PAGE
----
I will consider all your works and meditate on all your mighty deeds.Your ways, God, are holy. What god is as great as our God? You are the God who performs miracles; you display your power among the peoples. - Psalm 77:12-14
“You are the God who performs miracles!”
It feels good to declare it, but I wonder if you believe it—not just as a far-off, once-in-a-while phenomenon but as a personal, powerful, regular experience in your life with God. If I’m honest, I might intellectually agree that miracles are possible— “only God” moments of provision, protection and blessing that mark other people’s lives—but maybe you, like me, secretly doubt God would show up that way in my own life, and it would be better to think a little smaller—and expect a little less.
Yet the psalmist tells us that God is a God who performs miracles, not a God who performed miracles. This is a present-tense promise, not a past-tense remembrance. And if the definition of a miracle is a supernatural occurrence that defies human convention, emotion, or reason, then perhaps our own miracles are closer than we think.
We know the Bible is full of mighty miracles. God parts the seas, he feeds the hungry, he heals the sick, he delivers the oppressed. But what if mighty miracles aren’t just the ones that show up in the physical realm of signs and wonders? What if miracles also occur in the vast world inside of us, the place where our emotions and thoughts shape our actions?
Earlier in Psalm 77, we get a glimpse into the mindset of the psalmist, clearly in a time of personal distress. We hear the honest reflection of a discouraged heart—longing for God but not experiencing him, desiring comfort but not finding it. Yet within it, we read about two ways that the psalmist finds his hope again.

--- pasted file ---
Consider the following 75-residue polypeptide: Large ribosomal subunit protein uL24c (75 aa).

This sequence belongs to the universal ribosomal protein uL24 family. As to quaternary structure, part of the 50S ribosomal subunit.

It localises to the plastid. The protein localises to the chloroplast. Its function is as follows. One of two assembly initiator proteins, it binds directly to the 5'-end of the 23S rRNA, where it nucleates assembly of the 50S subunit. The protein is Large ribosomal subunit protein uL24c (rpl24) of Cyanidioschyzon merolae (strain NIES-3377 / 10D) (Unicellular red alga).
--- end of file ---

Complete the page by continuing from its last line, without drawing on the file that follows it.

In verse six, he states, “my heart meditated and my spirit asked.” The psalmist pours out his requests—a request for all of the things God has wired us for. Acceptance. Purpose. Connection. He uses his heart and his faith to request of God even when it feels like God is distant. And then in v. 10, he uses his mind.
“[T]hen I thought, ‘to this I will appeal..’” And on what does he appeal? On the fact that God does miracles. In the midst of our deep distress, we can meditate on the truth of God, ask God for what we need, and fix our mind on this truth: the God of mighty miracles can do a miracle in you.
The same God who can set the earth to tremble and the oceans to quake can also calm your anxious thoughts and give you a spirit of forgiveness. The same God who parted the sea and made a way can fill you with peace and give you your next step. And as God transforms your stubborn heart, refreshes your weary soul, and redirects your anxious mind—that is supernatural. That is a miracle.
God of miracles,
We confess that our feeble faith makes us think smaller and expect less from you. We confess that the discouragement and worries of today often distract us from fixing our eyes on you and from coming to you with every petition and request.
Help us today, Father, to see you as not a far-off entity but a personal, close reality. Allow us to meditate our hearts on your promises, draw from your love in faith, and appeal to your character as we walk into today expectant of our own miracle moments.
In the precious name of Jesus, who has made a way for each of us, we pray,
Nicole Unice is a Bible teacher, author, and passionate communicator who delights in bringing God’s Word to life in a personal and relevant way. Her training as a counselor informs her work, as she emphasizes the importance of facing our own reality and embracing the transforming power of God’s grace. Her latest book, The Miracle Moment, is a six-week study on transforming conflict into connection.” You can find out more at nicoleunice.com/miraclemoment.
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